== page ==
Nancita Rogers endured several years of odd, unexplainable symptoms before a final and official diagnosis of multiple sclerosis in March 2000. She was determined to fight the disease, and worked with her doctors on drug treatments and physical and occupational therapy. She was encouraged to join a support group, but chose not to. However, finding herself isolated and alone three years later after her condition forced her to stop working, she slowly found a home among other MS patients, and soon found her advocacy voice.
Calling herself a rebel with a real, important cause, Nancita has come a long way since her diagnosis. "Realizing that despite my issues with MS I was probably better off than many others, my desire to speak up and fight for others who for various reasons couldn't do so for themselves, compelled me to advocate for people affected by MS."
At the state level, Nancita helped develop the Maryland Department of Disabilities, an agency that helps people adjust to the new realities of their conditions. She also has been active in reducing the wait time for MS patients to receive Medicare approval and Social Security Disability Insurance.
Through her advocacy work for the National Multiple Sclerosis Society (NMSS), Nancita was awarded a place in the organization's Hall of Fame in 2009. Additionally, she served on a multiple sclerosis peer review panel for the Department of Defense (DoD) evaluating the scientific and consumer relevance of grant applications. Later, when a Congressional appropriation led to the establishment of the DoD Multiple Sclerosis Research Program (MSRP), Nancita was selected to serve on the Integration Panel (IP) for the MSRP. Joining the IP presented challenges, but also provided Nancita with new opportunities to learn and serve.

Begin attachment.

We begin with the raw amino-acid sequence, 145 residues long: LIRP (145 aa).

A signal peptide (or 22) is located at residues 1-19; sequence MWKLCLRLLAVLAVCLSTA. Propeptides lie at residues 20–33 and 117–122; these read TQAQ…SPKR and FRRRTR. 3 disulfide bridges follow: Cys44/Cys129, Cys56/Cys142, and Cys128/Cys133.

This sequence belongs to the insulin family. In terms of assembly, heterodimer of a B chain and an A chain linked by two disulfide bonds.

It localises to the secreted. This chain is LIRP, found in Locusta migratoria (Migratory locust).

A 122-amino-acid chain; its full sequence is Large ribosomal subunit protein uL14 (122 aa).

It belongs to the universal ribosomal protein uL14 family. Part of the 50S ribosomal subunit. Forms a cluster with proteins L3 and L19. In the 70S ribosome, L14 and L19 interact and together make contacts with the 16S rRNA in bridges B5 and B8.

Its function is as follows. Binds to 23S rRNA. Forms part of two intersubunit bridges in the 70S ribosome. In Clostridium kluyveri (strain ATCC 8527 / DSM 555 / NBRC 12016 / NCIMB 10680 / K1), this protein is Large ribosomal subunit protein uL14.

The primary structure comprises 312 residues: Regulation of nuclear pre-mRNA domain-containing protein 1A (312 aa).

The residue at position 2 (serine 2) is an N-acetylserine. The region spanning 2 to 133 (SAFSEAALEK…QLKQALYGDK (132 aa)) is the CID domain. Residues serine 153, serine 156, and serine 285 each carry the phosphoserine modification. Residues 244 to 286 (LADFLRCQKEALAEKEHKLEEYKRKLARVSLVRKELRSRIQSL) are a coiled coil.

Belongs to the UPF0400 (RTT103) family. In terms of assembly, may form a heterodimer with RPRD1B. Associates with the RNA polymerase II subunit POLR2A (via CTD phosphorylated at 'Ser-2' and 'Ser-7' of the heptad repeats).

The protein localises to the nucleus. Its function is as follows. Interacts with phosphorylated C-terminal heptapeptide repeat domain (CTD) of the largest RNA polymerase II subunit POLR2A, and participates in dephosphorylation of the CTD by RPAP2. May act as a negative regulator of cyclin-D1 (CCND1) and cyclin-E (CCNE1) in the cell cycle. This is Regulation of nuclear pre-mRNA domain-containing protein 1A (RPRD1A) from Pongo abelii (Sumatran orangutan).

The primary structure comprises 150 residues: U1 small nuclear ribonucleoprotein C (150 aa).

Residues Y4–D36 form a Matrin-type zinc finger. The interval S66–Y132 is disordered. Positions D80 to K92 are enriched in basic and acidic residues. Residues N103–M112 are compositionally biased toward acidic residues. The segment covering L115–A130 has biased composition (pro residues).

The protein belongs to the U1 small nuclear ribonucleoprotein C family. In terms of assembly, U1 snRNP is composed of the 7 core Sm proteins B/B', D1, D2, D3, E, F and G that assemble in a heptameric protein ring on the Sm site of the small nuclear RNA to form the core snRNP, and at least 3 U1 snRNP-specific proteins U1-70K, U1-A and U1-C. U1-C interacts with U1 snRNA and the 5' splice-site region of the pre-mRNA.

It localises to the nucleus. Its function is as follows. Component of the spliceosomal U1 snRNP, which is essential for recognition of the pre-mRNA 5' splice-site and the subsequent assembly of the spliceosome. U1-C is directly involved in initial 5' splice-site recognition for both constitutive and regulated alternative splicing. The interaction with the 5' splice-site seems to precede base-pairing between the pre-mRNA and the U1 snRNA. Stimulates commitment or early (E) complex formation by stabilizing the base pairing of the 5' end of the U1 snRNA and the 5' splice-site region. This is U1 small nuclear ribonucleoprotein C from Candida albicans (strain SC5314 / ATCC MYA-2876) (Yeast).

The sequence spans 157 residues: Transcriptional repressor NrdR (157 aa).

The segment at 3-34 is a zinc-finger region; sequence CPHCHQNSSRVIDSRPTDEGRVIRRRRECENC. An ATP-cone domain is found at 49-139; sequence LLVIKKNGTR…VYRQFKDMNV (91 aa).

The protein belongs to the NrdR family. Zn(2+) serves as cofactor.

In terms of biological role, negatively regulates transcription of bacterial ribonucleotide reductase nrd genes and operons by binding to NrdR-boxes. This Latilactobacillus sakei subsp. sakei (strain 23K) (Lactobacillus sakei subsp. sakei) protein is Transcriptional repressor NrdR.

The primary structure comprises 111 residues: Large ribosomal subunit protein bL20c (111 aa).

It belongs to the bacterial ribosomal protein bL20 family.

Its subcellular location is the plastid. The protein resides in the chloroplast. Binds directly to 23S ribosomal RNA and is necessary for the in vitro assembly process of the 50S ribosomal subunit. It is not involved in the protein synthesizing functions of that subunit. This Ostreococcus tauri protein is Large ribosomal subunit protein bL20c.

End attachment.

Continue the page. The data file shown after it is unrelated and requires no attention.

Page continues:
"It is an incredible honor and privilege to serve on the IP, which is where recommendations for funding are made, as well as recommendations for the direction or focus of research program, Nancita said. "It is where I have an opportunity to explain how MS affects me, and the people who've been kind enough to trust me to share their stories. Through my time on the IP, I've had a chance to meet and work beside some of the country's best MS researchers, doctors, etc. and share my experiences living with MS."
Looking ahead, Nancita plans to continue working with the NMSS ("I want to continue to be deserving of being in the Hall of Fame!" she said), as well with other groups at the state and national level. Through it all, she will face each day with a positive outlook, giving thanks for the people and experiences MS has brought her.
"A comedian once said that MS is the worst way to meet some of the best people you'll ever come to know," Nancita said. "I agree. Through my advocacy work, I get to see that there really is an effort to cure MS and improve quality of life for MSers."